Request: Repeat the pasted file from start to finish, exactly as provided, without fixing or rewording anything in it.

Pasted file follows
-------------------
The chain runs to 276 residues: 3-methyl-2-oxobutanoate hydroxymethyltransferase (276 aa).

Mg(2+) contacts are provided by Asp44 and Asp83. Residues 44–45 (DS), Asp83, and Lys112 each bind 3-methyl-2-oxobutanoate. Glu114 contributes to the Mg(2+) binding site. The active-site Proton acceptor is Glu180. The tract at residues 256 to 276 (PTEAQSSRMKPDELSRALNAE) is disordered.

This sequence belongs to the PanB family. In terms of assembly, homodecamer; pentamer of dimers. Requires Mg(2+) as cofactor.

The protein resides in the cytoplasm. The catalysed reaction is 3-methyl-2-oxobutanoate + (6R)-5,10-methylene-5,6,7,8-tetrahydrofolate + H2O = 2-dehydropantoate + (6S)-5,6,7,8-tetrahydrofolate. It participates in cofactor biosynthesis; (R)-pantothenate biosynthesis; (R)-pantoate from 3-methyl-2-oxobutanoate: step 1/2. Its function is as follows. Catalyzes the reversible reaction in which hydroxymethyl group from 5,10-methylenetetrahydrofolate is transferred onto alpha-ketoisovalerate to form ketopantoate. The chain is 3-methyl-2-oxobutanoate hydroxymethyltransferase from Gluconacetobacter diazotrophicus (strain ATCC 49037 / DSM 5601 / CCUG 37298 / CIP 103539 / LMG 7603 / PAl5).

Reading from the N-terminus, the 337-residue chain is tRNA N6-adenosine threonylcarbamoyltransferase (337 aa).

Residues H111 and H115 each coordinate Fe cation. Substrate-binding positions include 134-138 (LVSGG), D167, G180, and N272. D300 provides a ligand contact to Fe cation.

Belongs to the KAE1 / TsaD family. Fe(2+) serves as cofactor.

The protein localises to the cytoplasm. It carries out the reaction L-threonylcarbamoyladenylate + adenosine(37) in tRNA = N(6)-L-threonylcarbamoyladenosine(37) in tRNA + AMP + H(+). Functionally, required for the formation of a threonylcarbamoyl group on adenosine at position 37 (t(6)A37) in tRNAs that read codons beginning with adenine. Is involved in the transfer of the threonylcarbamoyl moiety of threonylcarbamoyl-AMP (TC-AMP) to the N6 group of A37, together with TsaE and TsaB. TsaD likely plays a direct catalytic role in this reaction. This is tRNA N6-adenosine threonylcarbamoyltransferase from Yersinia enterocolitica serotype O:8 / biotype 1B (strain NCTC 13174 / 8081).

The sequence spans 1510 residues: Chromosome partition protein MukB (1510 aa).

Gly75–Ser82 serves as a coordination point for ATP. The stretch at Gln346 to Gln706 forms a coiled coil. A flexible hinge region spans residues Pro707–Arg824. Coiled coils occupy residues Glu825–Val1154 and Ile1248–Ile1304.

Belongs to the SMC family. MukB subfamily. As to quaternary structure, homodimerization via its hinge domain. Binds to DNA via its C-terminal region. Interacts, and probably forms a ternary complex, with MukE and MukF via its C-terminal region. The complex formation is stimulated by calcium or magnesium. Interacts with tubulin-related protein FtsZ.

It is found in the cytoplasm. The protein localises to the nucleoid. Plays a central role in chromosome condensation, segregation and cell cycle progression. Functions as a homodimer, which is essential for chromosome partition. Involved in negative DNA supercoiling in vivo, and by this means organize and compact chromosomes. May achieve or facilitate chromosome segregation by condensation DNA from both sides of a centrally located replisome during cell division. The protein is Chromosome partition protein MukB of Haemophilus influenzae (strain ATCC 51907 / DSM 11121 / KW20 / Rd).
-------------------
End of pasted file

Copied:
The chain runs to 276 residues: 3-methyl-2-oxobutanoate hydroxymethyltransferase (276 aa).

Mg(2+) contacts are provided by Asp44 and Asp83. Residues 44–45 (DS), Asp83, and Lys112 each bind 3-methyl-2-oxobutanoate. Glu114 contributes to the Mg(2+) binding site. The active-site Proton acceptor is Glu180. The tract at residues 256 to 276 (PTEAQSSRMKPDELSRALNAE) is disordered.

This sequence belongs to the PanB family. In terms of assembly, homodecamer; pentamer of dimers. Requires Mg(2+) as cofactor.

The protein resides in the cytoplasm. The catalysed reaction is 3-methyl-2-oxobutanoate + (6R)-5,10-methylene-5,6,7,8-tetrahydrofolate + H2O = 2-dehydropantoate + (6S)-5,6,7,8-tetrahydrofolate. It participates in cofactor biosynthesis; (R)-pantothenate biosynthesis; (R)-pantoate from 3-methyl-2-oxobutanoate: step 1/2. Its function is as follows. Catalyzes the reversible reaction in which hydroxymethyl group from 5,10-methylenetetrahydrofolate is transferred onto alpha-ketoisovalerate to form ketopantoate. The chain is 3-methyl-2-oxobutanoate hydroxymethyltransferase from Gluconacetobacter diazotrophicus (strain ATCC 49037 / DSM 5601 / CCUG 37298 / CIP 103539 / LMG 7603 / PAl5).

Reading from the N-terminus, the 337-residue chain is tRNA N6-adenosine threonylcarbamoyltransferase (337 aa).

Residues H111 and H115 each coordinate Fe cation. Substrate-binding positions include 134-138 (LVSGG), D167, G180, and N272. D300 provides a ligand contact to Fe cation.

Belongs to the KAE1 / TsaD family. Fe(2+) serves as cofactor.

The protein localises to the cytoplasm. It carries out the reaction L-threonylcarbamoyladenylate + adenosine(37) in tRNA = N(6)-L-threonylcarbamoyladenosine(37) in tRNA + AMP + H(+). Functionally, required for the formation of a threonylcarbamoyl group on adenosine at position 37 (t(6)A37) in tRNAs that read codons beginning with adenine. Is involved in the transfer of the threonylcarbamoyl moiety of threonylcarbamoyl-AMP (TC-AMP) to the N6 group of A37, together with TsaE and TsaB. TsaD likely plays a direct catalytic role in this reaction. This is tRNA N6-adenosine threonylcarbamoyltransferase from Yersinia enterocolitica serotype O:8 / biotype 1B (strain NCTC 13174 / 8081).

The sequence spans 1510 residues: Chromosome partition protein MukB (1510 aa).

Gly75–Ser82 serves as a coordination point for ATP. The stretch at Gln346 to Gln706 forms a coiled coil. A flexible hinge region spans residues Pro707–Arg824. Coiled coils occupy residues Glu825–Val1154 and Ile1248–Ile1304.

Belongs to the SMC family. MukB subfamily. As to quaternary structure, homodimerization via its hinge domain. Binds to DNA via its C-terminal region. Interacts, and probably forms a ternary complex, with MukE and MukF via its C-terminal region. The complex formation is stimulated by calcium or magnesium. Interacts with tubulin-related protein FtsZ.

It is found in the cytoplasm. The protein localises to the nucleoid. Plays a central role in chromosome condensation, segregation and cell cycle progression. Functions as a homodimer, which is essential for chromosome partition. Involved in negative DNA supercoiling in vivo, and by this means organize and compact chromosomes. May achieve or facilitate chromosome segregation by condensation DNA from both sides of a centrally located replisome during cell division. The protein is Chromosome partition protein MukB of Haemophilus influenzae (strain ATCC 51907 / DSM 11121 / KW20 / Rd).